The high sensitivity and ability to detect and distinguish the disease-causing BoNT serotypes should make the BLB-Test useful for analysis of samples from human and animal, foodstuff and environmental samples. The BLB-Test can detect BoNT in complex matrices without the need for sample pre-treatment. Matrices successfully tested so far include blood plasma, milk, bouillon and carrot juice. It could therefore be applied to a wide range of security, food safety and health care services.

References

  • Dorner MB, Schulz KM, Kull S, et al. (2013). Complexity of botulinum neurotoxins: challenges for detection technology. Curr Top Microbiol Immunol 364: 219-55. doi:10.1007/978-3-642-33570-9_11
  • Stevens GB, Silver DA, Zgaga-Griesz A, et al. (2013). Bioluminescence assay for the highly sensitive detection of botulinum neurotoxin A activity. Analyst 138(20): 6154-62. doi: 10.1039/c3an00525a
  • van Oordt T, Stevens GB, Vashist SK, et al. (2013). Rapid and highly sensitive luciferase reporter assay for the automated detection of botulinum toxin in the centrifugal microfluidic LabDisk platform. RSC Advances 3(44): 22046-22052. doi: 10.1039/C3RA44482A

Partnerships are sought with end-users who are interested in helping to thoroughly validate the BLB-Test on a broad range of complex matrices that could be contaminated with BoNT. These include patient specimens, environmental samples, food and beverages, animal feed, gardening products etc. Collaborators would ideally have expertise in testing for BoNT in veterinary or farm settings, hospital laboratories, pharmaceutical companies, government testing labs, or with military or emergency services.

The researchers hope to form partnerships with companies interested in producing and commercializing the BLB-Test, particularly those with experience in production, distribution and marketing ´point of need´ diagnostics or biological assays.

Finally, institutional collaborators are sought with expertise in the biochemistry of cellular membranes and receptors, and who are interested in joining the team to apply for research grants. The researchers propose to extend the BLB-Test to detect BoNT binding to membrane receptors, and translocation of the proteolytic light chain domain of BoNT through pores formed in endosome membranes.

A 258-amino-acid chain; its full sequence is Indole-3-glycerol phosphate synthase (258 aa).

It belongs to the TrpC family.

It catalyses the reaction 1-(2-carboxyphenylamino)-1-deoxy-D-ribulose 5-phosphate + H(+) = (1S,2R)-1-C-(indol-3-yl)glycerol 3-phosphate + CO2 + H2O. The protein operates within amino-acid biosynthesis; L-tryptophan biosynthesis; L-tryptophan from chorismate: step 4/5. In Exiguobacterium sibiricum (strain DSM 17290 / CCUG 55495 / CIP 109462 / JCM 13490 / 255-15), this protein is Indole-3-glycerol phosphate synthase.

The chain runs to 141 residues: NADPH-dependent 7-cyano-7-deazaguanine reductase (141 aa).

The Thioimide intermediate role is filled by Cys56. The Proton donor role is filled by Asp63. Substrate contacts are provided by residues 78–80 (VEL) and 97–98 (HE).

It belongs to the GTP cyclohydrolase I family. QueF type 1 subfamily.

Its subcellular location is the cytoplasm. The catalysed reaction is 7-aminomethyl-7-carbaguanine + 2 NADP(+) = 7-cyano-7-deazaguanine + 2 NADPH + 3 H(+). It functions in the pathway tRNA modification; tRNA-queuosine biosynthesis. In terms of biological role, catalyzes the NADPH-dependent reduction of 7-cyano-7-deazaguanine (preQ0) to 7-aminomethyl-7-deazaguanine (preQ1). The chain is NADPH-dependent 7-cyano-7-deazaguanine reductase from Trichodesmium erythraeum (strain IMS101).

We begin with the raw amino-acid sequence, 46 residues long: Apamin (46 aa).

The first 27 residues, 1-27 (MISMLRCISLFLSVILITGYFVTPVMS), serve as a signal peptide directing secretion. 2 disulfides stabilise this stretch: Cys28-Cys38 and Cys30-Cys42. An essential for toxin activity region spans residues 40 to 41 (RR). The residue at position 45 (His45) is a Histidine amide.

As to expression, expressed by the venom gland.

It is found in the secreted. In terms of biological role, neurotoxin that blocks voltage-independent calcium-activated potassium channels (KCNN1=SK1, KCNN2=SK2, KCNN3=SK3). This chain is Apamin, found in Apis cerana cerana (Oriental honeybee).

The MLB is used extensively for testing products and samples that are suspected to contain BoNT. According to German standard DIN 10102 and AOAC official method 977.26 (Dorner MB et al. 2013), in vivo testing strategies require up to 20 mice per BoNT containing sample (i.e. >140 animals to fully serotype each specimen). It was estimated that approximately 600,000 mice were used worldwide in 2009 for diagnostics and pharmaceutical purposes (Bitz S 2010). The test method causes severe distress to the animals, due to death by slow asphyxiation over a period of up to 4 days.

In its present form, the BLB-Test can be used to replace the MLB in most circumstances because it can detect, distinguish and quantify all the serotypes (BoNT A-F) that are known to cause disease in humans and animals. BoNT/G, which is not linked with disease (Dorner MB et al., 2013), cannot currently be detected with the BLB-Test at the concentrations presently available. However, since BoNT-G cleaves the same substrate polypeptide as BoNT-B, it should in principle also be detectable at millimolar concentrations. In summary, with the ability to distinguish the main BoNT serotypes in complex matrices the BLB-Test has the potential to dramatically reduce the number of mice used in testing and serotyping BoNT specimens.

References

  • Bitz S (2010). The Botulinum Neurotoxin LD50 Test - Problems and Solutions. Altex-Alternatives to Animal Experimentation. 27(2): 114-116.
  • Dorner MB, Schulz KM, Kull S, et al. (2013). Complexity of botulinum neurotoxins: challenges for detection technology. Curr Top Microbiol Immunol 364: 219-55. doi:10.1007/978-3-642-33570-9_11

Overview

Through CRACK IT Solutions Dr Stevens is currently working with multiple European partners ranging from academics, small companies and government organisations on a project to validate the BLD-Test so that it may be successfully adapted and developed to replace the mouse bioassay. This CRACK IT Solutions funded study will characterise, validate and document the performance of the bioassay so that users and regulators can have a high level of confidence in the ability of the BLD-Test to distinguish and detect different concentrations of BoNT in complex biological matrices.